Addis Ababa, Ethiopia -Ã‚Â Last Saturday, a tumultuous reception was accorded to the Ethiopian National Football team, a.k.a the Walias, whose performance still remains a talking point around town. The euphoria has not yet settled. It is still the subject that sport fans want to hear and talk about, and for good reason too.
The Ethiopian team had been languishing in the shadows of other African nations for a period of over three decades. All these years, one of the founding nations of the African Cup of Nations, the one-time winner of the cup and the three-time host of the games was kept apart from its sister nations, as one unable to qualify for the tournament, for one reason or another.
The national squad, although largely composed from the few contending club teams in the capital, was not absolutely free from feuds and rows among rivals, such as St George FC and Ethiopian Coffee FC, and their respective fans whose support rarely goes beyond verbal appreciation.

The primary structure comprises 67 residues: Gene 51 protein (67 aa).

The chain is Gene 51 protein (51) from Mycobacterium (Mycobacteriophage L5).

Many of the members of these teams, who made no secret of their desire to play football during the Dergue regime, were only able to obtain the golden opportunity of boarding a plane to the finals through their own personal defection. As a consequence, 31 years had to be gauged before the Ethiopian squad could oust their Sudanese rivals last October and earn their ticket to the 29th African Cup of Nations, held in South Africa.
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